Abstract 204: Early Life Predictors of Augmentation Index in Biracial (Black-White) Young Adults: The Bogalusa Heart Study
Background: The central pressure augmentation index (AI) has been suggested as a noninvasive measure of pulsatile load, which is a likely a determinant of left ventricular mass and other cardiovascular outcomes. While adult risk factor associations with AI have been documented, information is scant on the childhood predictors of AI in relatively young and healthy adults.
Hypothesis: childhood systolic blood pressure is associated with adult AI.
Methods: this aspect was examined in 820 non-institutionalized individuals (65.2% whites, 53.8% females; aged 29.4 - 51.3 years) that participated in the Bogalusa Heart Study and had cardiovascular risk factors information available since childhood. AI was estimated in adulthood through applanation tonometry of the radial artery. The average value of childhood measurements was used as the childhood value, standardized to age, race and sex-specific z-scores. Multivariable linear regression analyses were used to estimate childhood risk factor associations with AI in adulthood.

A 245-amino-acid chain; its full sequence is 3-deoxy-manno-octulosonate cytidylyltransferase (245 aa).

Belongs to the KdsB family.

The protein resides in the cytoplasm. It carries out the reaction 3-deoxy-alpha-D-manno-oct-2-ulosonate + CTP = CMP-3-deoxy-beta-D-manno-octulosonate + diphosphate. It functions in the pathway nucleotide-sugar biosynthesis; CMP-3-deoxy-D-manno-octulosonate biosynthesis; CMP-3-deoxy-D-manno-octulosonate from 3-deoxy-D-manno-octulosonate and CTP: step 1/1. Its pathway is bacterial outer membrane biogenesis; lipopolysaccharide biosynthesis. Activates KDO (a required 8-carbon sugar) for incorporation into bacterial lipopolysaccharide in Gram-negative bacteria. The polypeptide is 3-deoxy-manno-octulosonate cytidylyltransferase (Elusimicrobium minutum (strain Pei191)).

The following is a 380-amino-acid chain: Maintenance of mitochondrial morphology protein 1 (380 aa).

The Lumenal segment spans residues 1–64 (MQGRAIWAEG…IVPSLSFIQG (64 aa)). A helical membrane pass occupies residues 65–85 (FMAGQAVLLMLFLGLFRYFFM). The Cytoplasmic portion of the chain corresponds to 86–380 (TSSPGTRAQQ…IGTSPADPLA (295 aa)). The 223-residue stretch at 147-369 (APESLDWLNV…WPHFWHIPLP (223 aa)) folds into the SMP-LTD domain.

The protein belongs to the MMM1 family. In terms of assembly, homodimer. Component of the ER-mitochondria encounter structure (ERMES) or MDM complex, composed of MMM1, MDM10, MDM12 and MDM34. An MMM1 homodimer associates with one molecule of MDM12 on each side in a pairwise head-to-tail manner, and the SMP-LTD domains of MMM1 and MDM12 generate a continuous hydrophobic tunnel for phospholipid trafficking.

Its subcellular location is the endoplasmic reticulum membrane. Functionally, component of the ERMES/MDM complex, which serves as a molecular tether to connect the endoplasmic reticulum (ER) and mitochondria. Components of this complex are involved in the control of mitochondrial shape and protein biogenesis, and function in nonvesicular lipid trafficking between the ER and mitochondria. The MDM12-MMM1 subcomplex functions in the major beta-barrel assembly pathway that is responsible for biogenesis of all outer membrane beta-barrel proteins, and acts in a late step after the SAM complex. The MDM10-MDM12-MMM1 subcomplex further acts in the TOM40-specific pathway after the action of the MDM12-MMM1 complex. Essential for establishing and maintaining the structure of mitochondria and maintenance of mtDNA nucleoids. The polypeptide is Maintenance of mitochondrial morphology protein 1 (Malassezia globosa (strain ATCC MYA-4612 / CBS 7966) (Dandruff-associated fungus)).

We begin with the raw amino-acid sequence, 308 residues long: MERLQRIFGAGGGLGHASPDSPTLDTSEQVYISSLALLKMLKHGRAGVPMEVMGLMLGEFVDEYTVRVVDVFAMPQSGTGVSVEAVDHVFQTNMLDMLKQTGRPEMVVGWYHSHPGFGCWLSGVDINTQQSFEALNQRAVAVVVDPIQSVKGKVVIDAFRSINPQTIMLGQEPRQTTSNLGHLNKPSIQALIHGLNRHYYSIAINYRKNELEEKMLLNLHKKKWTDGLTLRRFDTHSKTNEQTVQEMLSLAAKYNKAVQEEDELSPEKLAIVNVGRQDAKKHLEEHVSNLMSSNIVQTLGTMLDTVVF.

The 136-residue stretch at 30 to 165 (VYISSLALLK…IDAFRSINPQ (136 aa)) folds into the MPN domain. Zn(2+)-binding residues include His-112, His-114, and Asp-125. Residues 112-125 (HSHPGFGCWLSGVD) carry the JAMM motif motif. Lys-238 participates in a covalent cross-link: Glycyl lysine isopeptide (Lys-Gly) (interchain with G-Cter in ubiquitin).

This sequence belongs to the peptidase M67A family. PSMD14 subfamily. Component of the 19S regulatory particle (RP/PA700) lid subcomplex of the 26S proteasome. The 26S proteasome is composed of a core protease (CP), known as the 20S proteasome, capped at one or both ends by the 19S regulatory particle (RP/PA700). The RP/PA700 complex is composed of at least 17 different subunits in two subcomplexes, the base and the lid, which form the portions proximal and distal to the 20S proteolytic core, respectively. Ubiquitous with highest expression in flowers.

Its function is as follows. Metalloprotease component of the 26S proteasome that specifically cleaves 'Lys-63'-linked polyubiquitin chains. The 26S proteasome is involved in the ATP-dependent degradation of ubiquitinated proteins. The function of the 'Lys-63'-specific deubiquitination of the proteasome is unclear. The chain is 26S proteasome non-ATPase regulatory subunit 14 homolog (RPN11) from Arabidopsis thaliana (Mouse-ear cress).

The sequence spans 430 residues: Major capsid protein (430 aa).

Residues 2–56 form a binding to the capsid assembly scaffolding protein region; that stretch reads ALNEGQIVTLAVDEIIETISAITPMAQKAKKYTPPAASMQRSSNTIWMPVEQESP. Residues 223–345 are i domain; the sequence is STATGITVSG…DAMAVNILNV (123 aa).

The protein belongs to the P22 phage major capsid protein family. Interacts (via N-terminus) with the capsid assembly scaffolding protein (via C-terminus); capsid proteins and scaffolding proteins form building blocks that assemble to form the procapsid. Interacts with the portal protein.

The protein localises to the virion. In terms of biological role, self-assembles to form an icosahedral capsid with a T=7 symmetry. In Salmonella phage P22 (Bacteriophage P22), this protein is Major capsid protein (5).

Results: Blacks and males had significantly higher levels of AI in adulthood, compared to their counterparts. After controlling for the effect of age, race and sex, systolic blood pressure (SBP) measured in childhood resulted as the only significant predictor or AI in young adults (β= -0.26, p=0.03). No significant associations were observed in other childhood risk factors such as: high density lipoprotein cholesterol, low density lipoprotein cholesterol, body mass index or diastolic blood pressure.
Conclusion: These findings support the hypothesis that SBP in childhood has an impact on adult pulsatile load (as measured by means of AI). Further, this information stresses the importance of primordial prevention of CV risk factors at an early age, as these are responsible of overt cardiovascular disease and complications in adulthood.
Author Disclosures: C. Fernández Alonso: None. S. Li: None. P. Galazka: None. W. Chen: None. S.R. Srinivasan: None. G.S. Berenson: None.
This research has received full or partial funding support from the American Heart Association.
- © 2014 by American Heart Association, Inc.